As part of the Dodd-Frank Act, the Securities and Exchange Commission (SEC) was asked to solicit public comment and evaluate whether private litigants should be permitted to bring actions in the United States based on transnational securities frauds. In practical terms, the SEC was charged with examining whether the Supreme Court’s Morrison decision, which limits Section 10(b) claims to domestic securities transactions, should be legislatively overturned or modified.
The SEC’s study has been released and it contains a number of interesting items, including an analysis of the post-Morrison case law, a detailed review of the public comments, and a summary of the studies that have examined the capital markets impact of the Morrison decision. The SEC’s overall conclusion, perhaps not surprisingly, is that the position it took in Morrison was correct as a matter of public policy (even if the Court rejected it on legal grounds). In Morrison, the SEC argued that the court should retain the preexisting conduct and effects tests for extending Section 10(b) private actions to transnational securities frauds, but limit the conduct test to situations where the plaintiff can demonstrate “that the plaintiff’s injury resulted directly from conduct within the United States.” The SEC’s approach arguably would have the benefit of “serv[ing] as a filter to exclude those claims that have a closer connection to another jurisdiction and, thus, are more appropriately pursued elsewhere.” That said, the SEC also concedes that a more limited “conduct test” would still have the disadvantages of permitting “foreign investors [to] receive remedies that their governments have determined not to provide” and possibly “requiring a fact-intensive inquiry involving burdensome discovery. . . to determine if the alleged U.S. conduct constituted a direct cause of the overseas injury.”
In response to these concerns, the SEC proposes a tweak and suggests alternatives for Congress to consider. The tweak is to make the conduct and effects tests available only to U.S. investors. While that still might require costly discovery to determine the scope and impact of the U.S. conduct, it alleviates some of the international comity problems created by allowing foreign investors, who engaged in foreign securities transactions, to bring suit in the U.S.
Alternatively, the SEC proposes that Congress “supplement and clarify” the Supreme Court’s domestic transaction test in one or more of the following ways:
(1) Permit investors to bring Section 10(b) private actions based on transactions in any security that is of the same class of securities as those registered in the U.S., irrespective as to where the transaction took place. The idea is that companies who have registered shares in the U.S. have chosen to expose themselves to Section 10(b) liability, although the proposal also would have the obvious effect “of a return to U.S. courts of so-called “foreign-cubed” class actions – i.e., private class actions brought by foreign investors suing foreign issuers involving transactions on foreign exchanges.”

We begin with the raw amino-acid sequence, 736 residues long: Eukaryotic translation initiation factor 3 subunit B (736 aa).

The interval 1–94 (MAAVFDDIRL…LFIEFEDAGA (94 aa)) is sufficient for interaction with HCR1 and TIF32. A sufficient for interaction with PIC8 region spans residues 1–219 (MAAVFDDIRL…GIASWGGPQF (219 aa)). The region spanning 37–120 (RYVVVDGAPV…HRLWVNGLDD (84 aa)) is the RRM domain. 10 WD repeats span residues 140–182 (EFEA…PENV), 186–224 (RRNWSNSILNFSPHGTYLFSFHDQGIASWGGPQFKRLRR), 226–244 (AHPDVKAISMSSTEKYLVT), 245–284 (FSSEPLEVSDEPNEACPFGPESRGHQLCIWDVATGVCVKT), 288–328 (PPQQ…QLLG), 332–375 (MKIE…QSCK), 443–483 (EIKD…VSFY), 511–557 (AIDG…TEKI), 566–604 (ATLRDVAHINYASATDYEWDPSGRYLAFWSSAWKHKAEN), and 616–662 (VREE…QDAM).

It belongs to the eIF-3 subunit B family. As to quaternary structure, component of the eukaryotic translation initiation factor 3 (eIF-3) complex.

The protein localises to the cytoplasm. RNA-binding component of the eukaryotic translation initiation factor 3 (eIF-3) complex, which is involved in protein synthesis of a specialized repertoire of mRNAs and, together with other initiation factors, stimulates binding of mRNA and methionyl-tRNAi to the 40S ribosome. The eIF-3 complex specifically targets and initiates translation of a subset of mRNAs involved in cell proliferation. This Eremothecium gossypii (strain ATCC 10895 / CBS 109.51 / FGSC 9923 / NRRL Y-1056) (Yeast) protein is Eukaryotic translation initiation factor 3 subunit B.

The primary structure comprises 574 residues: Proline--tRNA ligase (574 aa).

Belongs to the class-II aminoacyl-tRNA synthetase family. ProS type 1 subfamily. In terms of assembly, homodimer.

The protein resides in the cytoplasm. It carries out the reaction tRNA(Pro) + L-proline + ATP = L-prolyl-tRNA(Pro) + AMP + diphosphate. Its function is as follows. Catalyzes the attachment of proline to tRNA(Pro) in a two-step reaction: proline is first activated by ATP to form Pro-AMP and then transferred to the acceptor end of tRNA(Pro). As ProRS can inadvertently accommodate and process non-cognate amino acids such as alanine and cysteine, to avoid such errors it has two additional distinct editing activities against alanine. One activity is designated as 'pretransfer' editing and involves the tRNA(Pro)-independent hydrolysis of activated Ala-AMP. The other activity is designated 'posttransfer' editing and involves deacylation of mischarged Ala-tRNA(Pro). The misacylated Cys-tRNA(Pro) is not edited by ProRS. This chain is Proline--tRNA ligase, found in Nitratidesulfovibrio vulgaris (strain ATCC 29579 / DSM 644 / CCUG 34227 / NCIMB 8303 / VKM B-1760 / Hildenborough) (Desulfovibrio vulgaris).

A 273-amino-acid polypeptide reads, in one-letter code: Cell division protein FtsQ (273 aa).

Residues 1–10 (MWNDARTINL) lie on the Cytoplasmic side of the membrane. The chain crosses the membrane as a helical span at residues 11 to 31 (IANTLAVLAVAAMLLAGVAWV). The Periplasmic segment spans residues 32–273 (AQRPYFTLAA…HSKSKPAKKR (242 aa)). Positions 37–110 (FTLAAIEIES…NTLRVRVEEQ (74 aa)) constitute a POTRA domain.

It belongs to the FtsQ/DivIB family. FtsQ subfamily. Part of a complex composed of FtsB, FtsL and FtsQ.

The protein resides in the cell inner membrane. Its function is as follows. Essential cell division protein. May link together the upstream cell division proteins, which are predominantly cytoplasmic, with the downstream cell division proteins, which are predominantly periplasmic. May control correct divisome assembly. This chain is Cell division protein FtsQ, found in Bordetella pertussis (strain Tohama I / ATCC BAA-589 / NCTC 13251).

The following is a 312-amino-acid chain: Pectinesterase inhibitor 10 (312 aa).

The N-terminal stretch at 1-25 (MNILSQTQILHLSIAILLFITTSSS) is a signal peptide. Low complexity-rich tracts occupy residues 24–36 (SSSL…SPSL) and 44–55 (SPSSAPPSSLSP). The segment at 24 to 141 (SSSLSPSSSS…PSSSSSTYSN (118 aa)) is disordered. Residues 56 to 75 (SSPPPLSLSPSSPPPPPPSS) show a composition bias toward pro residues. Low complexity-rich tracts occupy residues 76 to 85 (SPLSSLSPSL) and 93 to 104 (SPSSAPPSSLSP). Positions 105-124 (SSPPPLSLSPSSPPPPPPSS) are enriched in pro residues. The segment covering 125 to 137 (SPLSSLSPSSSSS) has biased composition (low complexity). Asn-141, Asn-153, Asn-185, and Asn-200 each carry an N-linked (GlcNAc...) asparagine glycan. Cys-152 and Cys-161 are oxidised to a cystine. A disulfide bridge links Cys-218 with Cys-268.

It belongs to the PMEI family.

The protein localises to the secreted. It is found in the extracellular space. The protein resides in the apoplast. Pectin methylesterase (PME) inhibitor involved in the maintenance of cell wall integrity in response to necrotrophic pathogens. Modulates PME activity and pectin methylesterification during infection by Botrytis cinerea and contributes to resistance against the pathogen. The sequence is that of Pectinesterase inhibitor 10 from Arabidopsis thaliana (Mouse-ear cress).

(2) Create a Section 10(b) right of private action that can be brought “against: (i) securities intermediaries located within the United States when they defraud a client in connection with any securities transaction (i.e., foreign or domestic); and (ii) foreign securities intermediaries when they are reaching into the United States to provide securities investment services for a U.S. client and commit fraud against that client in connection with any securities transaction.” The proposal is designed to close a “void” created by the domestic transaction test, wherein investment advisors can defraud their clients in connection with foreign securities transactions without fear of Section 10(b) liability.
(3) Create a “fraud-in-the-inducement” exception to the domestic transaction test, wherein investors can bring a Section 10(b) private action if they can demonstrate they were in the U.S. at the time they were induced to purchase or sell securities in reliance on a false or misleading statement, even if the transaction took place outside of the U.S. This proposal is another version of limiting the conduct test to U.S. investors, although the SEC suggests that it is narrower because the investors would need to demonstrate actual reliance, as opposed to basing their claims on a presumption of reliance created by the “fraud-on-the-market” theory.
(4) The Second Circuit recently clarified that a domestic securities transaction is one where “irrevocable liability was incurred or title was transferred within the United States.” The SEC criticizes that approach, arguing that it may “serve as a roadmap for overseas fraudsters to structure transactions to avoid Section 10(b) private liability” by ensuring that key actions are taken outside of the country. Instead, the SEC suggests, Congress could “clarify that, in the case of off-exchange transactions, a domestic securities transaction occurs if a party to the transaction is in the United States either at the time that party made the offer to sell or purchase, or accepted the offer to sell or purchase.”
But will Congress have any interest in pursuing a legislative reversal or modification of the domestic transaction test for Section 10(b) private action liability? Stay tuned.